Malaria and schistosomiasis often overlap in tropical and subtropical countries and impose tremendous disease burdens; however, the extent to which schistosomiasis modifies the risk of febrile malaria remains unclear.
We evaluated the effect of baseline S. haematobium mono-infection, baseline P. falciparum mono-infection, and co-infection with both parasites on the risk of febrile malaria in a prospective cohort study of 616 children and adults living in Kalifabougou, Mali. Individuals with S. haematobium were treated with praziquantel within 6 weeks of enrollment. Malaria episodes were detected by weekly physical examination and self-referral for 7 months. The primary outcome was time to first or only malaria episode defined as fever (≥37.5°C) and parasitemia (≥2500 asexual parasites/µl). Secondary definitions of malaria using different parasite densities were also explored.
After adjusting for age, anemia status, sickle cell trait, distance from home to river, residence within a cluster of high S. haematobium transmission, and housing type, baseline P. falciparum mono-infection (n = 254) and co-infection (n = 39) were significantly associated with protection from febrile malaria by Cox regression (hazard ratios 0.71 and 0.44; P = 0.01 and 0.02; reference group: uninfected at baseline). Baseline S. haematobium mono-infection (n = 23) did not associate with malaria protection in the adjusted analysis, but this may be due to lack of statistical power. Anemia significantly interacted with co-infection (P = 0.009), and the malaria-protective effect of co-infection was strongest in non-anemic individuals. Co-infection was an independent negative predictor of lower parasite density at the first febrile malaria episode.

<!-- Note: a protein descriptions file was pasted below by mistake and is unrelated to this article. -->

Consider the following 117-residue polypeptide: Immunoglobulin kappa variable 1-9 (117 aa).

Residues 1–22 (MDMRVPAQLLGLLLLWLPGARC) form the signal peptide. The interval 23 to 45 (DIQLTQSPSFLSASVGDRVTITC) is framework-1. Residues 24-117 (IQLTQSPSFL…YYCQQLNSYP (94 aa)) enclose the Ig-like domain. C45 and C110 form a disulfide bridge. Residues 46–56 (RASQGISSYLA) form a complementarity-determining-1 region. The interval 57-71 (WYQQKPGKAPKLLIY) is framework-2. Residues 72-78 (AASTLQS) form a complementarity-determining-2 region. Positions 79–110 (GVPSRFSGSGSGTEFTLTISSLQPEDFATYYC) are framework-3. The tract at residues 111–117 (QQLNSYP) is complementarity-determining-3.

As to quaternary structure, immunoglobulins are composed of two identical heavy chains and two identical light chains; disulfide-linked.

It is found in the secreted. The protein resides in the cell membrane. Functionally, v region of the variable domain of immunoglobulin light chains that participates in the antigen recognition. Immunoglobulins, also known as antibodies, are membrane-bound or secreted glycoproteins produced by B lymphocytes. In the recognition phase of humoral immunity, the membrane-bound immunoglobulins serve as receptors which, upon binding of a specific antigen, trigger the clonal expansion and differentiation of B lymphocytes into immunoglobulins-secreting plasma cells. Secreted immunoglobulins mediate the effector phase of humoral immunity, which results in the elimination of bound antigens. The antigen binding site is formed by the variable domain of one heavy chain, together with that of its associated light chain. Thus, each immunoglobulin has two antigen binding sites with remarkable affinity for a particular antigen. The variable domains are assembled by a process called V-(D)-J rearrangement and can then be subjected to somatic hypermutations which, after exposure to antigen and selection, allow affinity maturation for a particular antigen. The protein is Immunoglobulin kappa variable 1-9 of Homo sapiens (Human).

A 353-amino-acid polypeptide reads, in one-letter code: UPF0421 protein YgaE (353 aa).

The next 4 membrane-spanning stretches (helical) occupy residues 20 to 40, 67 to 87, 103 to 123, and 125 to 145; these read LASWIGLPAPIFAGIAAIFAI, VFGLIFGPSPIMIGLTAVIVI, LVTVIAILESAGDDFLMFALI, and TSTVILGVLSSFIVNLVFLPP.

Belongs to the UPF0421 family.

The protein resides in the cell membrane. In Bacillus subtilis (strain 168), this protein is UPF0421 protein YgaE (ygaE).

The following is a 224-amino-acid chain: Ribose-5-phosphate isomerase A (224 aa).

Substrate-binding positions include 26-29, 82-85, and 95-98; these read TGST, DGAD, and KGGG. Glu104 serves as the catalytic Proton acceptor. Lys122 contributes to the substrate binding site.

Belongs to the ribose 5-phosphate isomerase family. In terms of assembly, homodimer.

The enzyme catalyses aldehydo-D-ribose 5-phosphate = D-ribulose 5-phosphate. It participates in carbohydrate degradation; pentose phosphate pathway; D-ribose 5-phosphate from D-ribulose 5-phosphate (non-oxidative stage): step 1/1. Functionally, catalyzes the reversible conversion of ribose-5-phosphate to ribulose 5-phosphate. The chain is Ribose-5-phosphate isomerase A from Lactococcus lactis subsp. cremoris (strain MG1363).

Co-infection with S. haematobium and P. falciparum is significantly associated with reduced risk of febrile malaria in long-term asymptomatic carriers of P. falciparum. Future studies are needed to determine whether co-infection induces immunomodulatory mechanisms that protect against febrile malaria or whether genetic, behavioral, or environmental factors not accounted for here explain these findings.
ASJC Scopus subject areas
- Public Health, Environmental and Occupational Health
- Infectious Diseases